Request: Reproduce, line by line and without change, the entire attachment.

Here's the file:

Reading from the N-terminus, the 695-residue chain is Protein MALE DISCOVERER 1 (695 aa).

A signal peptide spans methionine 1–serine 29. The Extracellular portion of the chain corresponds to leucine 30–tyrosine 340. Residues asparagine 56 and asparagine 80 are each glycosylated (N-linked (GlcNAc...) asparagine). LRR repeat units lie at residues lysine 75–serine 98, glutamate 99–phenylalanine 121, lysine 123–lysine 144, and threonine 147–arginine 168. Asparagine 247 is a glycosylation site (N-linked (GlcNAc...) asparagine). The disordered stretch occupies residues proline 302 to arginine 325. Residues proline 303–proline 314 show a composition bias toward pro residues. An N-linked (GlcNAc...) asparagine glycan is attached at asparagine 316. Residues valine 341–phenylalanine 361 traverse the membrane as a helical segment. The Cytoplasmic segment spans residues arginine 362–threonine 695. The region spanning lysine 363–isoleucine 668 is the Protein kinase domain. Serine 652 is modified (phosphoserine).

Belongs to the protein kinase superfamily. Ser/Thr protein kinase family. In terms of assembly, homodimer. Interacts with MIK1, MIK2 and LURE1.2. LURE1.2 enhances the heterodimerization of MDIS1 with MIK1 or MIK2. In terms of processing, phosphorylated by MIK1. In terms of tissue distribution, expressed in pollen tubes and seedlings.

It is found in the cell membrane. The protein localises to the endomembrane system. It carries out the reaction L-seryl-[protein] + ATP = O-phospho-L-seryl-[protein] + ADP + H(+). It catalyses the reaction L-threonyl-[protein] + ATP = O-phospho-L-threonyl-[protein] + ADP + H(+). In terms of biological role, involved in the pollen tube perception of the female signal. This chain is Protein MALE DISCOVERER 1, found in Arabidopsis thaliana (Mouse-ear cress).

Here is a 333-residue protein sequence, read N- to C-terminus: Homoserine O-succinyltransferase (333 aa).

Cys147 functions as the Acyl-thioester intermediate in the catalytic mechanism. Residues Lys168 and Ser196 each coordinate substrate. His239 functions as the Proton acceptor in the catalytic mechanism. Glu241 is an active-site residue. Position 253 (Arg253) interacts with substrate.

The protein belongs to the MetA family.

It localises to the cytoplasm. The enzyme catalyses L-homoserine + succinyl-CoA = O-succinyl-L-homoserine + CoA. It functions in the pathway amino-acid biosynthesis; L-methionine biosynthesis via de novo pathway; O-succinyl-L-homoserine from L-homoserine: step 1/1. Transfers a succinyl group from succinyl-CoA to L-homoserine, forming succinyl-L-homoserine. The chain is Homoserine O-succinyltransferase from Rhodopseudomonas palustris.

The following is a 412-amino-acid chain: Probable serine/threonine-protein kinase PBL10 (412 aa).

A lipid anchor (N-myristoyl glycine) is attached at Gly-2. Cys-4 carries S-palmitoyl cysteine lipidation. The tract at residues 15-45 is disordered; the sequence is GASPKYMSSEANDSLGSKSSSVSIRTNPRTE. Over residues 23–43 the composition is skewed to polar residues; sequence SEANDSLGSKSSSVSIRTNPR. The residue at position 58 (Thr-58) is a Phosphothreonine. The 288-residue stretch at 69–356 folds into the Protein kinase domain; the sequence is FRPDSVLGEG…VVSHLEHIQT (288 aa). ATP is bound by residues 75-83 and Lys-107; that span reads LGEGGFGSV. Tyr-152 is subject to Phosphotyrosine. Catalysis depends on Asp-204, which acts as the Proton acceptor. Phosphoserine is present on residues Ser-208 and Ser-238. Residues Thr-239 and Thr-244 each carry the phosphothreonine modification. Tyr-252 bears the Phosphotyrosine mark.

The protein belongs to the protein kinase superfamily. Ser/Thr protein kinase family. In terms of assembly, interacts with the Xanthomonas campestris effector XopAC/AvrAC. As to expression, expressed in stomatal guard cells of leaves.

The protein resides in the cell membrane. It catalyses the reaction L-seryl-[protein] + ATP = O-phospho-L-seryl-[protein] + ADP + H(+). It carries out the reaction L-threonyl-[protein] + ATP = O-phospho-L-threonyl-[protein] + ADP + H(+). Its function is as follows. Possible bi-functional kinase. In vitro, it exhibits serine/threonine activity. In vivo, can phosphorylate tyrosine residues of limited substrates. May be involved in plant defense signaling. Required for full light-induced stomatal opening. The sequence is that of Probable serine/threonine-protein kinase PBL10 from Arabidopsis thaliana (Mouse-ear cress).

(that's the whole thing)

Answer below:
Reading from the N-terminus, the 695-residue chain is Protein MALE DISCOVERER 1 (695 aa).

A signal peptide spans methionine 1–serine 29. The Extracellular portion of the chain corresponds to leucine 30–tyrosine 340. Residues asparagine 56 and asparagine 80 are each glycosylated (N-linked (GlcNAc...) asparagine). LRR repeat units lie at residues lysine 75–serine 98, glutamate 99–phenylalanine 121, lysine 123–lysine 144, and threonine 147–arginine 168. Asparagine 247 is a glycosylation site (N-linked (GlcNAc...) asparagine). The disordered stretch occupies residues proline 302 to arginine 325. Residues proline 303–proline 314 show a composition bias toward pro residues. An N-linked (GlcNAc...) asparagine glycan is attached at asparagine 316. Residues valine 341–phenylalanine 361 traverse the membrane as a helical segment. The Cytoplasmic segment spans residues arginine 362–threonine 695. The region spanning lysine 363–isoleucine 668 is the Protein kinase domain. Serine 652 is modified (phosphoserine).

Belongs to the protein kinase superfamily. Ser/Thr protein kinase family. In terms of assembly, homodimer. Interacts with MIK1, MIK2 and LURE1.2. LURE1.2 enhances the heterodimerization of MDIS1 with MIK1 or MIK2. In terms of processing, phosphorylated by MIK1. In terms of tissue distribution, expressed in pollen tubes and seedlings.

It is found in the cell membrane. The protein localises to the endomembrane system. It carries out the reaction L-seryl-[protein] + ATP = O-phospho-L-seryl-[protein] + ADP + H(+). It catalyses the reaction L-threonyl-[protein] + ATP = O-phospho-L-threonyl-[protein] + ADP + H(+). In terms of biological role, involved in the pollen tube perception of the female signal. This chain is Protein MALE DISCOVERER 1, found in Arabidopsis thaliana (Mouse-ear cress).

Here is a 333-residue protein sequence, read N- to C-terminus: Homoserine O-succinyltransferase (333 aa).

Cys147 functions as the Acyl-thioester intermediate in the catalytic mechanism. Residues Lys168 and Ser196 each coordinate substrate. His239 functions as the Proton acceptor in the catalytic mechanism. Glu241 is an active-site residue. Position 253 (Arg253) interacts with substrate.

The protein belongs to the MetA family.

It localises to the cytoplasm. The enzyme catalyses L-homoserine + succinyl-CoA = O-succinyl-L-homoserine + CoA. It functions in the pathway amino-acid biosynthesis; L-methionine biosynthesis via de novo pathway; O-succinyl-L-homoserine from L-homoserine: step 1/1. Transfers a succinyl group from succinyl-CoA to L-homoserine, forming succinyl-L-homoserine. The chain is Homoserine O-succinyltransferase from Rhodopseudomonas palustris.

The following is a 412-amino-acid chain: Probable serine/threonine-protein kinase PBL10 (412 aa).

A lipid anchor (N-myristoyl glycine) is attached at Gly-2. Cys-4 carries S-palmitoyl cysteine lipidation. The tract at residues 15-45 is disordered; the sequence is GASPKYMSSEANDSLGSKSSSVSIRTNPRTE. Over residues 23–43 the composition is skewed to polar residues; sequence SEANDSLGSKSSSVSIRTNPR. The residue at position 58 (Thr-58) is a Phosphothreonine. The 288-residue stretch at 69–356 folds into the Protein kinase domain; the sequence is FRPDSVLGEG…VVSHLEHIQT (288 aa). ATP is bound by residues 75-83 and Lys-107; that span reads LGEGGFGSV. Tyr-152 is subject to Phosphotyrosine. Catalysis depends on Asp-204, which acts as the Proton acceptor. Phosphoserine is present on residues Ser-208 and Ser-238. Residues Thr-239 and Thr-244 each carry the phosphothreonine modification. Tyr-252 bears the Phosphotyrosine mark.

The protein belongs to the protein kinase superfamily. Ser/Thr protein kinase family. In terms of assembly, interacts with the Xanthomonas campestris effector XopAC/AvrAC. As to expression, expressed in stomatal guard cells of leaves.

The protein resides in the cell membrane. It catalyses the reaction L-seryl-[protein] + ATP = O-phospho-L-seryl-[protein] + ADP + H(+). It carries out the reaction L-threonyl-[protein] + ATP = O-phospho-L-threonyl-[protein] + ADP + H(+). Its function is as follows. Possible bi-functional kinase. In vitro, it exhibits serine/threonine activity. In vivo, can phosphorylate tyrosine residues of limited substrates. May be involved in plant defense signaling. Required for full light-induced stomatal opening. The sequence is that of Probable serine/threonine-protein kinase PBL10 from Arabidopsis thaliana (Mouse-ear cress).